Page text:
Like in neighboring Dubai and Abu Dhabi, staff at Oman hotels come from around the globe, foreign workers seizing job opportunities and salaries non-existent in their home countries. In Oman, however, law states that guides and drivers be Omani.IMG_6047

Mustafa drove us over rocky, rugged mountains to the desert. Only 4-wheel drive vehicles are permitted on many of the steep, impressive roads, and there are controls. Signs warn: “Danger. Steep Bends. Steep Gradient. Continue in low gear.” In case brakes fail, there are escape lanes. “This highway just opened two days ago,” Mustafa said during one stretch of our journey which led through sleek, futuristic tunnels.OLYMPUS DIGITAL CAMERA

Like all Omanis we met, Mustafa speaks English. Children start learning English in school at the age of seven. Education is free. University students receive a government stipend during their studies. Lofti, a guide/driver who took us to the town of Nizwa, recently graduated with a degree in electrical engineering. He said he received 90 rials (about $234) per month while studying. While waiting to find a job in his field, hopefully in Qatar where salaries are higher, he works as a freelance guide.

“The country needs educated people,” he said. “Many are sent overseas to study. The government pays for everything.”

Unloading the morning catch at the Muscat harbor

Thanks to oil, Oman has money for all those bennies. The country’s top three economic drivers are oil and gas, fish and tourism. The latter has been growing. Oman wants and needs more tourists to lessen its dependence on oil.

Lofti, super guide and driver.

A stunning new airport opened outside of Muscat two years ago. More seaside resorts are under construction. Signs everywhere are in English and Arabic. Oman is clean, orderly, safe “There are no terrorists from Oman,” a guide pointed out. The UK Foreign and Commonwealth Office states that “most visits to Oman are largely trouble free.”

Omanis practice a unique type of Islam, Ibadi, a moderate sect. “Ibadi, Sunni and Shiites can all pray together in the same mosque. They intermarry,” Lofti said. According to another driver, “No one talks religion. No one talks politics.”

Omanis are very friendly. Tourists and foreign workers are happy. “I have been here two years,” an Egyptian bar tender at our mountain hotel told me. “I have never heard anyone say anything bad about Oman.” Many hotel workers we met had moved to Oman from Dubai. They all prefer Oman.

Friendly Omani family agreed to pose for a photo.

At our beach hotel, we met many on return visits. Driver Salim says he has clients who have become friends and come back every year. More and more visitors are opting for self-drive holidays, we learned. “This year we sleep a lot,” Salim lamented. “They all want self-drive. It’s cheap.”

Challenging obstacle on the off-road adventure,

Since my trusty driver (Bob) no longer drives, I was reluctant to take on this challenge. While on a thrilling off-road trek with Salim, I was glad I had not. It was scary just being a passenger. However, we saw several self-drivers on the journey. At a photo stop in a remote, desolate mountain area, a couple from Germany asked directions as their GPS did not work.

Bob and and Salim at the entrance to Snake Canyon, a popular hike for the intrepid (not us).

Salim and I discussed religion, family life, values. Family is of utmost importance to Omanis. He lives in his father’s house with his wife and son. He has three sisters and five brothers, but most have moved out to their own homes. However, on weekends they usually all return to the family compound where 14 goats, 6 cows and some sheep also reside.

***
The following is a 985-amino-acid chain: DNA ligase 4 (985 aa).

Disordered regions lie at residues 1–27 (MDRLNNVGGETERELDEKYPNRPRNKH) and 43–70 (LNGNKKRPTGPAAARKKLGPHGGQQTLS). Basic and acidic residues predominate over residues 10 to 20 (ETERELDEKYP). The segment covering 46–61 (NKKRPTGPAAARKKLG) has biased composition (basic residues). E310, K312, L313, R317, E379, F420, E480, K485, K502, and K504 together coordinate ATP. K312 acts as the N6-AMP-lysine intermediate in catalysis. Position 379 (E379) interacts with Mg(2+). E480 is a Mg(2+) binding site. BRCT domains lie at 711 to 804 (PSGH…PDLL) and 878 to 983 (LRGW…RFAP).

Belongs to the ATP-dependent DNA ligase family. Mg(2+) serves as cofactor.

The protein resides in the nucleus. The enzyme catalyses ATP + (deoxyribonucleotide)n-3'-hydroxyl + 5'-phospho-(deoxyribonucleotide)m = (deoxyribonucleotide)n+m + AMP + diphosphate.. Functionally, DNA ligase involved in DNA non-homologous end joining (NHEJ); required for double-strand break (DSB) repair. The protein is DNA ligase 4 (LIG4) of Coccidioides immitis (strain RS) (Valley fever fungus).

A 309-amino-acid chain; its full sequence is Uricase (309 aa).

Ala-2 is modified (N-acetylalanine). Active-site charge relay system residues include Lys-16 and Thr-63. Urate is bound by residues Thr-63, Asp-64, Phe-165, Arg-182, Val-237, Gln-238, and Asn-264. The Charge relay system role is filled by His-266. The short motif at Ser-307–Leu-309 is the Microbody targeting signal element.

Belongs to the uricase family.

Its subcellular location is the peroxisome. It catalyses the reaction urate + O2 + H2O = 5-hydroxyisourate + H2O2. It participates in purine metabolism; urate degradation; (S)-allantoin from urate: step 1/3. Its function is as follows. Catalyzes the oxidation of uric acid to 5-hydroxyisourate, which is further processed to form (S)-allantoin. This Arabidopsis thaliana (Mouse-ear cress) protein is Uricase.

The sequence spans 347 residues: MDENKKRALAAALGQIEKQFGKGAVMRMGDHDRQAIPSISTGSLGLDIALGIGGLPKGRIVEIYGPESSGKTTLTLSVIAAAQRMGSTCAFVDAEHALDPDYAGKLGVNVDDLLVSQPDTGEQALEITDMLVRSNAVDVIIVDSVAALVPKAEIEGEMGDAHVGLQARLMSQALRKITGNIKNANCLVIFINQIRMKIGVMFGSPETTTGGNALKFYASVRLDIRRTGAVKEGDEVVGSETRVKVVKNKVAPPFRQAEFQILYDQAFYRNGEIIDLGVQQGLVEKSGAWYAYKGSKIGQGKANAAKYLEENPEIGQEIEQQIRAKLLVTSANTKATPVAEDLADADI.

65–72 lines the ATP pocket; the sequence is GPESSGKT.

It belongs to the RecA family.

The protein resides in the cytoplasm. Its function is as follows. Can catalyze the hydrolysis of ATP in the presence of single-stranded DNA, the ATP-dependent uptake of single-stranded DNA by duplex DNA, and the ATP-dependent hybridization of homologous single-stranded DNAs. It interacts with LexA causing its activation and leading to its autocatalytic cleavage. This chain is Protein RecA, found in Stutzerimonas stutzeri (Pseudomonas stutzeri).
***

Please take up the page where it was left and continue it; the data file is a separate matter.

Goat market in Nizwa,

The home is in the small mountain town of Sehcoteni, 56 kilometers from Nizwa, the country’s original capital. “Until four years ago I had never been to Nizwa. Ours was a simple life. We go to the mountains with our goats and return in the evening.”

Oman, the oldest independent state in the Arab world, embraced Islam in the seventh century.  Much of the region around Muscat was dominated by Portugal between 1507 and 1650 due to its important position on trade routes to the east.  Persians invaded in 1737, but were driven out by the Al Said dynasty which is still in power.  Oman signed a Treaty of Friendship with Great Britain in 1798 which guaranteed the Sultan’s  rule.   In 1891, Oman became a British Protectorate.  This lasted until 1951 when the country was granted independence from Britain.

Our trip was trouble free, peaceful, awesome.  I would be happy to return.


More on Oman in future posts:  Luxury at the beach, Mountains and desert, Muscat. Plus, lots more photos. Don’t miss out.  If not already a Tales and Travel follower, sign up, upper right.  Your email address is kept private, not shared.  Trust me.


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Tis the Season to be Jolly

Warm holiday wishes to family, friends, and Tales and Travel followers. Thank you  for reading, commenting and inspiring me to continue this venture.


We will join our friend Cindy Egolf today (Christmas Eve) for lunch across the border in Italy. Cindy is an orchestra conductor. Check out this video:  She is awesome.

For Christmas, it’s just us and the cats.   I will try something very French: Pigeon, a challenging experiment.  I have been researching recipes.  And, I will make pumpkin pie for Bob, his favorite.

I had hoped to go to nearby Monaco for a serious Christmas décor photo shoot, but that did not happen. Not to worry. The decorations will still be there, so maybe I will make it for a pre New Year’s photo shoot. Stay tuned. Meanwhile, here are a few random holiday shots. I had a quick preview of Monaco’s decorations on an outing to attend an opera there, but I only had the phone camera. They deserve better.

Wherever, whatever you celebrate, make it fun and delicious.

Monte Carlo Casino
Casino’s  Christmas forest
Our neighborhood:  Roquebrune and Menton with Christmas lights long the coast.
Neighborhood view the morning after the day of a deluge — we have had a few.